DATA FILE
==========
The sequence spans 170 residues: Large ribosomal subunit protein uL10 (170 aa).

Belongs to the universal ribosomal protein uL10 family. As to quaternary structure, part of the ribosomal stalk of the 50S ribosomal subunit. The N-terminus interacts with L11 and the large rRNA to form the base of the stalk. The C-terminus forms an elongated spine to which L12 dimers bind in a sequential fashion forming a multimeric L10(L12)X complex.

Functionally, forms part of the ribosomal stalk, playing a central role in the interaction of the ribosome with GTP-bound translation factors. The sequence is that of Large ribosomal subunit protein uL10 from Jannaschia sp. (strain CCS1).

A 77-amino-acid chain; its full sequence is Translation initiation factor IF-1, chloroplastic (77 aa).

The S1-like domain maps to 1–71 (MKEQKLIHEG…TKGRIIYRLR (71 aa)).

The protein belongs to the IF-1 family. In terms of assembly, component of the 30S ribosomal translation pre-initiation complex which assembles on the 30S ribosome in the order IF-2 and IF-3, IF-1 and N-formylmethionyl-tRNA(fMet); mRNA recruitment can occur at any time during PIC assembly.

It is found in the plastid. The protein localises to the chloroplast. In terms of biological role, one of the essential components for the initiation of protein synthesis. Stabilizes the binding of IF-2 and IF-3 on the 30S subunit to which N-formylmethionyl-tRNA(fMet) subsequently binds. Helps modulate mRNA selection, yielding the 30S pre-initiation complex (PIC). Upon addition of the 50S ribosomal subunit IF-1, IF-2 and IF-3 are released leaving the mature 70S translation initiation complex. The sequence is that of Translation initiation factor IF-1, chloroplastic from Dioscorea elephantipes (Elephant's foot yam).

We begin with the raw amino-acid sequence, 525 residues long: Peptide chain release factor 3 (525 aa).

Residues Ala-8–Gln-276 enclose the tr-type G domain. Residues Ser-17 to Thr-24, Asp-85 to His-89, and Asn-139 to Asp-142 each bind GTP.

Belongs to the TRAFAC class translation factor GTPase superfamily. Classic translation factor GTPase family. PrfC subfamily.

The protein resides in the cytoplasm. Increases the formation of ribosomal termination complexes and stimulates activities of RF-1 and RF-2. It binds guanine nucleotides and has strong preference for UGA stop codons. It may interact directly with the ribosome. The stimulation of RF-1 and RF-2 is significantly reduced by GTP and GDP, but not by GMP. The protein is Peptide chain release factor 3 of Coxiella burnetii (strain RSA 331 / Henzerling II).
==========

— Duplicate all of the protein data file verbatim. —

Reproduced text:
The sequence spans 170 residues: Large ribosomal subunit protein uL10 (170 aa).

Belongs to the universal ribosomal protein uL10 family. As to quaternary structure, part of the ribosomal stalk of the 50S ribosomal subunit. The N-terminus interacts with L11 and the large rRNA to form the base of the stalk. The C-terminus forms an elongated spine to which L12 dimers bind in a sequential fashion forming a multimeric L10(L12)X complex.

Functionally, forms part of the ribosomal stalk, playing a central role in the interaction of the ribosome with GTP-bound translation factors. The sequence is that of Large ribosomal subunit protein uL10 from Jannaschia sp. (strain CCS1).

A 77-amino-acid chain; its full sequence is Translation initiation factor IF-1, chloroplastic (77 aa).

The S1-like domain maps to 1–71 (MKEQKLIHEG…TKGRIIYRLR (71 aa)).

The protein belongs to the IF-1 family. In terms of assembly, component of the 30S ribosomal translation pre-initiation complex which assembles on the 30S ribosome in the order IF-2 and IF-3, IF-1 and N-formylmethionyl-tRNA(fMet); mRNA recruitment can occur at any time during PIC assembly.

It is found in the plastid. The protein localises to the chloroplast. In terms of biological role, one of the essential components for the initiation of protein synthesis. Stabilizes the binding of IF-2 and IF-3 on the 30S subunit to which N-formylmethionyl-tRNA(fMet) subsequently binds. Helps modulate mRNA selection, yielding the 30S pre-initiation complex (PIC). Upon addition of the 50S ribosomal subunit IF-1, IF-2 and IF-3 are released leaving the mature 70S translation initiation complex. The sequence is that of Translation initiation factor IF-1, chloroplastic from Dioscorea elephantipes (Elephant's foot yam).

We begin with the raw amino-acid sequence, 525 residues long: Peptide chain release factor 3 (525 aa).

Residues Ala-8–Gln-276 enclose the tr-type G domain. Residues Ser-17 to Thr-24, Asp-85 to His-89, and Asn-139 to Asp-142 each bind GTP.

Belongs to the TRAFAC class translation factor GTPase superfamily. Classic translation factor GTPase family. PrfC subfamily.

The protein resides in the cytoplasm. Increases the formation of ribosomal termination complexes and stimulates activities of RF-1 and RF-2. It binds guanine nucleotides and has strong preference for UGA stop codons. It may interact directly with the ribosome. The stimulation of RF-1 and RF-2 is significantly reduced by GTP and GDP, but not by GMP. The protein is Peptide chain release factor 3 of Coxiella burnetii (strain RSA 331 / Henzerling II).